Whenever I hear talk of marijuana legalization on this campus, I am a little dismayed. This is not because I have a particular opinion that is challenged by my peers, but because I tend to only hear one or two arguments surrounding the issue.
One is sociopolitical, involving discussions about taxation, curbing incentives for illegal trade, and ending a War on Drugs that disproportionately targets racial minorities and those in poverty. The other is pseudo-scientific, and usually compares using cannabis to using alcohol or tobacco, or points out that smoking marijuana is not physically addictive.
While these arguments are certainly relevant to the discussion, I can’t help but feel like something’s missing: the actual science. How does the drug act in the brain? What are the short-term and long-term effects?
As it turns out, the system that THC, the main active compound in marijuana, affects in the brain is fascinating. THC takes advantage of what is called the endocannabinoid system, endo- meaning “internal” and -cannabinoid meaning “cannabis-like.” When a user smokes marijuana, THC is released as a vapor (along with a host of other hydrocarbon gases, also known as smoke) and reaches the bloodstream directly through the lungs.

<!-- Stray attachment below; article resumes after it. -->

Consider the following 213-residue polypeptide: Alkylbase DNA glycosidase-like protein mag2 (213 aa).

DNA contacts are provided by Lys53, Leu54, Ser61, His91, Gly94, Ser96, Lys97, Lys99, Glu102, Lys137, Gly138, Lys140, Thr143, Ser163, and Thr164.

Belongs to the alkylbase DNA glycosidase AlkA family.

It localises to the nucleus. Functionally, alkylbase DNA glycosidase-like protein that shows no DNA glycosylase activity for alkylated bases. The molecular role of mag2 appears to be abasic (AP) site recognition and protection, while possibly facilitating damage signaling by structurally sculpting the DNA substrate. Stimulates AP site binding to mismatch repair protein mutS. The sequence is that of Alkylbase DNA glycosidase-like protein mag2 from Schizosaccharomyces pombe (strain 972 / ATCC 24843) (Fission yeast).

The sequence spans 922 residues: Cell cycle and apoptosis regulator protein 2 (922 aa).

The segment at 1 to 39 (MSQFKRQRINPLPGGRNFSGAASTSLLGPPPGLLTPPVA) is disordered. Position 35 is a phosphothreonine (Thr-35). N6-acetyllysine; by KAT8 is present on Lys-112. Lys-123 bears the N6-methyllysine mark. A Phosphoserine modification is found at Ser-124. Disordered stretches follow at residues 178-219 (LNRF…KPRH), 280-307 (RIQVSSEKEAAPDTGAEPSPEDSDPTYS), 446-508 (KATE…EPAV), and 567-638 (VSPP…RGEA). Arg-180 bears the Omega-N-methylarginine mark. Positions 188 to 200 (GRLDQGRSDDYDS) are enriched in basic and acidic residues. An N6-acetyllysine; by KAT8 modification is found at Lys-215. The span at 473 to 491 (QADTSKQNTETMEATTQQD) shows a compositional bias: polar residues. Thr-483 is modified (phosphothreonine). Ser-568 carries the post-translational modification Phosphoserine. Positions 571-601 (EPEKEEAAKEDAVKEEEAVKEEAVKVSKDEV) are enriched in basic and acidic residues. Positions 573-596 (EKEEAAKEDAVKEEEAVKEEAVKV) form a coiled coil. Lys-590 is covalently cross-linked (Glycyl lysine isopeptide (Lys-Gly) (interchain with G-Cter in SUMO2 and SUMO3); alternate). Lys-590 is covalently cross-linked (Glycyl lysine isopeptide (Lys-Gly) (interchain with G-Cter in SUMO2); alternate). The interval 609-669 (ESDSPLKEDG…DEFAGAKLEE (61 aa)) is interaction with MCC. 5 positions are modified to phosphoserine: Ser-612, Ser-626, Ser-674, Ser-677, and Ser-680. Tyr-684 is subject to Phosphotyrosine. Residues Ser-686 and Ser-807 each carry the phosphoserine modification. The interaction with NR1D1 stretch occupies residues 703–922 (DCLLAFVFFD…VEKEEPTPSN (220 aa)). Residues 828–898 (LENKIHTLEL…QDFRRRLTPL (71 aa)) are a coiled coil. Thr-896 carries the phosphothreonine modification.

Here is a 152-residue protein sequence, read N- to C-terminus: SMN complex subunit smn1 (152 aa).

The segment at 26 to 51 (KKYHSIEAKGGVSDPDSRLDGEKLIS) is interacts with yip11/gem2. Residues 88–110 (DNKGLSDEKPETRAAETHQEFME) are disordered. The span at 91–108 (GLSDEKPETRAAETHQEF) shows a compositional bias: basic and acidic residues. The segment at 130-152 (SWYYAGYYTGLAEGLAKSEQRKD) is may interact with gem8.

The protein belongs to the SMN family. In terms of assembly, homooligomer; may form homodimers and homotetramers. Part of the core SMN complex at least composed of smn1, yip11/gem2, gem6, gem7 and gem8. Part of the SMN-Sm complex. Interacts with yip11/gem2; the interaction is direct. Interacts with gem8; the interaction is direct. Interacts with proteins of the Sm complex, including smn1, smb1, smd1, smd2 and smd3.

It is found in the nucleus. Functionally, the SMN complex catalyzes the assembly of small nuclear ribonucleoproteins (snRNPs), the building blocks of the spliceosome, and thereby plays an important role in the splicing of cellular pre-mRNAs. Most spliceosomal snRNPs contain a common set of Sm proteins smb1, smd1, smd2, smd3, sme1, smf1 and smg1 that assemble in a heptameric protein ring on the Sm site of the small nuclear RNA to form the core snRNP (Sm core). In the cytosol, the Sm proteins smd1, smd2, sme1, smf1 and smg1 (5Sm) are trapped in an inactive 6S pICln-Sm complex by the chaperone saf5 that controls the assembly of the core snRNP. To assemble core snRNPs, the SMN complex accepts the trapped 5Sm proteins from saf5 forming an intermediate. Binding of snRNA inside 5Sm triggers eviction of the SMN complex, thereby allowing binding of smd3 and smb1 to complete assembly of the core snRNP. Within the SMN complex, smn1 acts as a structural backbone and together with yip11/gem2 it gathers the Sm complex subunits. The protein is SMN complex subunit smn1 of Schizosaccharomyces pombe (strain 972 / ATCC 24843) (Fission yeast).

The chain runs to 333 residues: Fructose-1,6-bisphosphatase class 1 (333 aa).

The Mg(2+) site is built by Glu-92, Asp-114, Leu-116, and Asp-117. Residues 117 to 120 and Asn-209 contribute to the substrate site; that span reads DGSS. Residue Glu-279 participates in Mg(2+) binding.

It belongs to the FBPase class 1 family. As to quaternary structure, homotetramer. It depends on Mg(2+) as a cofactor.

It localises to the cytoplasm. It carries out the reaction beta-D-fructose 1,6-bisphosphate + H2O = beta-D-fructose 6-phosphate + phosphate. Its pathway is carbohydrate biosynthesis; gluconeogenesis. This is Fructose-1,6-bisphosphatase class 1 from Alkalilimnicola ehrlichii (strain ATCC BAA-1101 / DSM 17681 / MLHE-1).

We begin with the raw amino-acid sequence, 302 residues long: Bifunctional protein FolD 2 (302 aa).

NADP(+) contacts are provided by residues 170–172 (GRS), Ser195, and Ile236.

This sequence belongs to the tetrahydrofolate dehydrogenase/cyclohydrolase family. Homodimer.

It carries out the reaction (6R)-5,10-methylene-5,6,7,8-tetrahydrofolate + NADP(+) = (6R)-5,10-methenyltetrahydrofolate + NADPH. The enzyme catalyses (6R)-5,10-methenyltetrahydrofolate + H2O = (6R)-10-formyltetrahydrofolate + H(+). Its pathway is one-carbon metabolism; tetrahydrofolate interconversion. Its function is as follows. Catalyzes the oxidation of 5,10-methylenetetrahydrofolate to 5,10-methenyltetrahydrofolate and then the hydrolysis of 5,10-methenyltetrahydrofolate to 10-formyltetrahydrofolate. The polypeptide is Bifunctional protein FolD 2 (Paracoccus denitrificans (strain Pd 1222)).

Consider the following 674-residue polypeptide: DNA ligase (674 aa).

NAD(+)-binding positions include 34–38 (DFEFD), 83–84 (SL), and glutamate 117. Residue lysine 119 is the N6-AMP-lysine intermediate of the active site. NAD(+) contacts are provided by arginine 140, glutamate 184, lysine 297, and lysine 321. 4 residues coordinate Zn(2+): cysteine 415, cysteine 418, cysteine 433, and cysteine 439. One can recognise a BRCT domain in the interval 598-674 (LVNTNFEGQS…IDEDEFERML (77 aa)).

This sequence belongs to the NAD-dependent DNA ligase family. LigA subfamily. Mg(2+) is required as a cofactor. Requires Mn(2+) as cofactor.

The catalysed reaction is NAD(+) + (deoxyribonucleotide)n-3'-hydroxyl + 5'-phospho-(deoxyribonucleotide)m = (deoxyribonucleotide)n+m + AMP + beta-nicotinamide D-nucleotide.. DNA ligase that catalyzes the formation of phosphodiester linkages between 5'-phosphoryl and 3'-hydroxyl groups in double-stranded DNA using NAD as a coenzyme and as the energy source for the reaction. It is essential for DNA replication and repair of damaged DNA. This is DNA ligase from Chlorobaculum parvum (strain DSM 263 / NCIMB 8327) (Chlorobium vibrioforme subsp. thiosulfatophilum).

Its chemical properties allow it to quickly enter the brain, where it acts like a huge dose of our naturally produced endocannabinoids. Since it is chemically similar to these physiological neurotransmitters, it activates all the receptors that would be activated by an endocannabinoid.
These are known as CB1 receptors, and they are extraordinarily unusual because they lie on what is known as the pre-synaptic cell and not the post-synaptic cell. The vast majority of synapses, or junctions between neurons, are anterograde, meaning the pre-synaptic (before the synapse) cell releases a chemical that either activates the post-synaptic (after the synapse) cell.
When endocannabinoids act on the brain they, in a sense, send information in the retrograde direction—backward—since the CB1 receptor is found on the pre-synaptic cell.
Now, that isn’t as crazy as you may think. Your brain doesn’t work backward every time you smoke weed. The activation of CB1 receptors has one major neurochemical outcome: It makes the pre-synaptic cell less likely to release its neurotransmitters. That is, it selectively turns down the activity of any neuron that contains these receptors.
But what happens psychologically when somebody smokes cannabis? Perhaps the most well-established effect is the impairment of memory encoding, consolidation, and recall—that is, the formation of new memories, the decisions as to which memories are important, and the remembering of old memories. One caveat is that this deficit only applies to remembering things that happened during cannabis intoxication.
Another effect is hunger activation, which occurs by increasing activity in the hypothalamus, a walnut-sized nucleus of brain tissue that controls automatic body functions like temperature, thirst, hunger, and sleep.